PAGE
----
Wiarton Willie saw his shadow this morning, which means the cold weather will stick around.
Canada's most famous groundhog, Wiarton Willie, has spoken. He saw his shadow, which means there will be six more weeks of winter! The little albino prognosticator made his announcement just past 8 o'clock this morning, whispering to the mayor of the town of Wiarton, Ontario, who translated it from the Groundhogese, which apparently is a prerequisite for the job.
The crowd was delighted by Willie's prediction. Prior to the announcement, an informal poll had revealed that the majority of attendees were hopeful winter would continue for another six weeks. I share their sentiment. As someone who loves bitter cold temperatures, I surely hope Willie is right about this.
It was frigid in Wiarton today, with the wind chill bringing the temperature down to -25C (-13F). Despite this, an impressive crowd gathered for the Groundhog Day festivities. It kicked off with fireworks at 7 a.m., an unusual sight in the early morning darkness and pretty much the greatest way to start any day. At the main stage, a fiddle-guitar duo entertained the growing crowd, later replaced by a DJ playing top 40 tunes and accompanied by a troupe of dancers. The crowd tried to stay warm by dancing along, our collective breaths making white clouds of steam in the air all around, as we waited for Willie's appearance.
This particular Willie is new to the job. His predecessor passed away in September 2017, after 11 years of making annual predictions. This is an impressive amount of time, considering that a groundhog's life expectancy in the wild is only four years. At the time of his passing, mayor Janice Jackson said of the old Willie:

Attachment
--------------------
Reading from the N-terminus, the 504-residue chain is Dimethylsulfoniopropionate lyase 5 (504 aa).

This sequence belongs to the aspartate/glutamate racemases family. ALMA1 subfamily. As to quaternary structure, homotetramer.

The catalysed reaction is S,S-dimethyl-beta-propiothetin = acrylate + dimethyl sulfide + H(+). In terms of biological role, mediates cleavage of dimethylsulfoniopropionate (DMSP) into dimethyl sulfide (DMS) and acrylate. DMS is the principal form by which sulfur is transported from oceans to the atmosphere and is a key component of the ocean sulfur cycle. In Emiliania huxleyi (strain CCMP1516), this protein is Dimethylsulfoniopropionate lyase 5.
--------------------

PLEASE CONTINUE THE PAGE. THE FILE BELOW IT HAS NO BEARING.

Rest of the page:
"He was a real sweetie. It was really fun working with him. He clearly responded to people around him and especially his caretaker. It was really remarkable how bonded he was to his caretaker. Willie's daily care regimen coupled with living in a safe and protected environment allowed Willie to reach the ripe old age of 13."
The town always has an understudy ready to go. In this case, the new Willie was found two years ago in Ontario's Oro-Medonte township, spotted by a child in his backyard. He was removed to Wiarton in preparation for today, when he made his big debut.
The new Willie was wide awake and curious in his glass box when he was brought out on the stage. He poked around in the straw and seemed unperturbed by the spotlights and cameras rolling around him.
Willie's prediction for six more wintry weeks matched that of his southern colleague, Punxsutawney Phil in Pennsylvania, but differed from Shubenacadie Sam, Canada's other famous groundhog from Nova Scotia. Sam, in fact, made headlines today by attempting to climb the fence of his enclosure and make a run for it, only to be blocked by a nearby news reporter.
While groundhogs' accuracy at predicting spring's arrival is known to be poor in real life (Melissa wrote yesterday that Punxsutawney Phil has only a 52 percent success rate), the tradition of celebrating them continues -- and I maintain that having something to celebrate in the dead of winter, cold and darkness notwithstanding, is important.
Wiarton Willie's big day is something my kids and I look forward to each year. If it weren't for him, what other reason would we have to bundle ourselves up till we resemble snowmen and head outdoors to watch fireworks, dance outside, and drink hot chocolate first thing in the morning?